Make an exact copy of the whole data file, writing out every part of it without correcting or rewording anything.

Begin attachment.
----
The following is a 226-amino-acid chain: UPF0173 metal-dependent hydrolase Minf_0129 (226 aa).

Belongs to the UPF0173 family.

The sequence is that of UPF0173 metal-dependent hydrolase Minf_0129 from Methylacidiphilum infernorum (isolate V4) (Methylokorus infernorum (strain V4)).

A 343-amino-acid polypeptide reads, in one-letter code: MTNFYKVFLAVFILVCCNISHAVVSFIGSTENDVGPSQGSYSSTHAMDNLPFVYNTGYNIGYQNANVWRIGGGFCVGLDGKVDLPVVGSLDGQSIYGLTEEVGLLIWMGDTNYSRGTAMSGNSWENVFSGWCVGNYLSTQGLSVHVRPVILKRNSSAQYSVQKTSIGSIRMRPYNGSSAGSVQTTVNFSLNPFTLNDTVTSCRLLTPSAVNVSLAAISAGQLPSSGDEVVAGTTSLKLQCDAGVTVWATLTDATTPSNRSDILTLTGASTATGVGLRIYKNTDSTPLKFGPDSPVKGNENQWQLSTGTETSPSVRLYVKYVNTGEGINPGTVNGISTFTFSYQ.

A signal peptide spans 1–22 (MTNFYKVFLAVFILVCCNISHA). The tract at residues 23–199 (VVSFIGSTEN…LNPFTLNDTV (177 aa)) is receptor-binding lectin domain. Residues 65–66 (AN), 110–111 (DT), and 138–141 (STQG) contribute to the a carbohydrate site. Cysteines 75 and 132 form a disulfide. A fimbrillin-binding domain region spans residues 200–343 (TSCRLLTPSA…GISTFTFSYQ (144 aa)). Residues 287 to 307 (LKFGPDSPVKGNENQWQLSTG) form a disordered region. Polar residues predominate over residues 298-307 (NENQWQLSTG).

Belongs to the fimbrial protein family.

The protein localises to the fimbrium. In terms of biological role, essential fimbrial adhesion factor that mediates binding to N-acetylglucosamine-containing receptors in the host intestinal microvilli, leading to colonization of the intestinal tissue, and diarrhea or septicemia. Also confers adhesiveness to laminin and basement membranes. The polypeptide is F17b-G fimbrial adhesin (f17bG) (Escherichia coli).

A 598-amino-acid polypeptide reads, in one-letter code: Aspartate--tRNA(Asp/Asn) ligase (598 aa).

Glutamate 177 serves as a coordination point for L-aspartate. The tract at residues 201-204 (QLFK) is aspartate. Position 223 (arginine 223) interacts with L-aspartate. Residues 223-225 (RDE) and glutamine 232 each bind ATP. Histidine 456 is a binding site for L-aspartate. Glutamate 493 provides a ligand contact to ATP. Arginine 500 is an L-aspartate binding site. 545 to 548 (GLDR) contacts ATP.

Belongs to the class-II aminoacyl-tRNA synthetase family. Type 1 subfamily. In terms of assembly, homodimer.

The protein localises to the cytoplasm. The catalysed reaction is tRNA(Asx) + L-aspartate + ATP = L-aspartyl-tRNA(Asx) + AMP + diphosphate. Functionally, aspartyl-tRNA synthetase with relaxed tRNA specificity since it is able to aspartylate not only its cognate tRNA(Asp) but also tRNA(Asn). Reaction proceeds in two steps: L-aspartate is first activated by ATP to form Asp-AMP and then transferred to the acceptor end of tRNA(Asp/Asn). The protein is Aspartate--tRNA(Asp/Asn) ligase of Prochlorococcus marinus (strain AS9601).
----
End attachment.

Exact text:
The following is a 226-amino-acid chain: UPF0173 metal-dependent hydrolase Minf_0129 (226 aa).

Belongs to the UPF0173 family.

The sequence is that of UPF0173 metal-dependent hydrolase Minf_0129 from Methylacidiphilum infernorum (isolate V4) (Methylokorus infernorum (strain V4)).

A 343-amino-acid polypeptide reads, in one-letter code: MTNFYKVFLAVFILVCCNISHAVVSFIGSTENDVGPSQGSYSSTHAMDNLPFVYNTGYNIGYQNANVWRIGGGFCVGLDGKVDLPVVGSLDGQSIYGLTEEVGLLIWMGDTNYSRGTAMSGNSWENVFSGWCVGNYLSTQGLSVHVRPVILKRNSSAQYSVQKTSIGSIRMRPYNGSSAGSVQTTVNFSLNPFTLNDTVTSCRLLTPSAVNVSLAAISAGQLPSSGDEVVAGTTSLKLQCDAGVTVWATLTDATTPSNRSDILTLTGASTATGVGLRIYKNTDSTPLKFGPDSPVKGNENQWQLSTGTETSPSVRLYVKYVNTGEGINPGTVNGISTFTFSYQ.

A signal peptide spans 1–22 (MTNFYKVFLAVFILVCCNISHA). The tract at residues 23–199 (VVSFIGSTEN…LNPFTLNDTV (177 aa)) is receptor-binding lectin domain. Residues 65–66 (AN), 110–111 (DT), and 138–141 (STQG) contribute to the a carbohydrate site. Cysteines 75 and 132 form a disulfide. A fimbrillin-binding domain region spans residues 200–343 (TSCRLLTPSA…GISTFTFSYQ (144 aa)). Residues 287 to 307 (LKFGPDSPVKGNENQWQLSTG) form a disordered region. Polar residues predominate over residues 298-307 (NENQWQLSTG).

Belongs to the fimbrial protein family.

The protein localises to the fimbrium. In terms of biological role, essential fimbrial adhesion factor that mediates binding to N-acetylglucosamine-containing receptors in the host intestinal microvilli, leading to colonization of the intestinal tissue, and diarrhea or septicemia. Also confers adhesiveness to laminin and basement membranes. The polypeptide is F17b-G fimbrial adhesin (f17bG) (Escherichia coli).

A 598-amino-acid polypeptide reads, in one-letter code: Aspartate--tRNA(Asp/Asn) ligase (598 aa).

Glutamate 177 serves as a coordination point for L-aspartate. The tract at residues 201-204 (QLFK) is aspartate. Position 223 (arginine 223) interacts with L-aspartate. Residues 223-225 (RDE) and glutamine 232 each bind ATP. Histidine 456 is a binding site for L-aspartate. Glutamate 493 provides a ligand contact to ATP. Arginine 500 is an L-aspartate binding site. 545 to 548 (GLDR) contacts ATP.

Belongs to the class-II aminoacyl-tRNA synthetase family. Type 1 subfamily. In terms of assembly, homodimer.

The protein localises to the cytoplasm. The catalysed reaction is tRNA(Asx) + L-aspartate + ATP = L-aspartyl-tRNA(Asx) + AMP + diphosphate. Functionally, aspartyl-tRNA synthetase with relaxed tRNA specificity since it is able to aspartylate not only its cognate tRNA(Asp) but also tRNA(Asn). Reaction proceeds in two steps: L-aspartate is first activated by ATP to form Asp-AMP and then transferred to the acceptor end of tRNA(Asp/Asn). The protein is Aspartate--tRNA(Asp/Asn) ligase of Prochlorococcus marinus (strain AS9601).